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Chappaqua Schools Redefine Special Ed Programs

CHAPPAQUA, N.Y. – In an effort to strengthen the services it provides and define goals it hopes to achieve, Chappaqua Central School District’s special education program unveiled its new, “clear” mission statement last week at a board of education meeting.

“We are committed to prepare all students for productive lives as full members of society,” read the statement. “Therefore, we believe it is our obligation to provide equitable opportunities for students with disabilities to receive effective educational services, with the needed supplementary aids and support services, in age-appropriate general education classrooms in their neighborhood schools.”

Along with the help of administrators, the statement was crafted by Heidi McCarthy, director of special education and related services. After meeting with teachers and parents in the community, McCarthy said she felt there was a need for clarity in the program.

“I heard clearly about this belief statement and that it needed to be clearly articulated,” said McCarthy. “What did we really believe about educating students with disabilities here in our school district?”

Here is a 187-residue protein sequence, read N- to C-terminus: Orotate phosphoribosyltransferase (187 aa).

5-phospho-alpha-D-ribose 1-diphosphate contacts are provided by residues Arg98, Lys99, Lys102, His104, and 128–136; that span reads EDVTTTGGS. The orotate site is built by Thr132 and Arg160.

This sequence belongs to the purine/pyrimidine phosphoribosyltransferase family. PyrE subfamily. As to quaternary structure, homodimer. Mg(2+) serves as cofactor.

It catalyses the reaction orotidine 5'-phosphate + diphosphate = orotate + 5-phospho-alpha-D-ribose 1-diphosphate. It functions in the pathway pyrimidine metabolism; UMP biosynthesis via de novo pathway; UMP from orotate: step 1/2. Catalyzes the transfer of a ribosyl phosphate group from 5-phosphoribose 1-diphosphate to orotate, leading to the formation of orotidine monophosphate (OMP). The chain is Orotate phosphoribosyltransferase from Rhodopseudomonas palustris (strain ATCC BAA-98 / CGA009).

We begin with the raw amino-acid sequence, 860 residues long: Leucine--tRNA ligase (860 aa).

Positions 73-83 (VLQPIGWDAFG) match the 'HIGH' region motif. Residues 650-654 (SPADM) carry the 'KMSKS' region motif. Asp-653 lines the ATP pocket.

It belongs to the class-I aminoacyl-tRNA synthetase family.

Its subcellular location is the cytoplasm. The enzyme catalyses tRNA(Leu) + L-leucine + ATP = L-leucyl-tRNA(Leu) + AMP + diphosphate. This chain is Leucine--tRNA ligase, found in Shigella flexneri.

With the clear mission statement finalized, McCarthy, along with educators from every district school building, began developing an inclusive practices advisory committee to monitor the program even further.

Through the committee, McCarthy learned that differentiation – meeting the needs of all students with varying disabilities – was a top priority. She said one of the ways to achieve this is through co-teaching and teaching consultants.

“Having two teachers in the classroom adds to differentiation right there,” said McCarthy, who said hearing two expert voices rather than just one is beneficial to students. “You can get around to all the students and be able to differentiate to them.”

The program also hopes to find better ways of measuring its effectiveness. To do this, McCarthy said the program will identify strengths and needs, commit to annual measurable goals, and give frequent progress reports to parents.

She said if it is clear through these reports that students are not meeting goals, alterations to the program will be made. McCarthy, however, said that every student in the program last year made progress in all areas.

She also said that the engagement from students that have gone through the program and are now in college has been above average. According to McCarthy, 27 out of 33 students responded to the recent survey she sent out.

Currently, the program provides such services as speech therapy, vision services, counseling, therapy, skill seminars, and more. McCarthy said the budget implication of its services are not black and white, as it varies year-to-year based on the number of students in the program and their particular needs.

McCarthy will continue to look for areas of improvement on Jan. 25 when she will make a presentation with the Chappaqua PTA. She will be inviting educators and formers students to share their thoughts and what works, what does not work and what they would like to see in the program.

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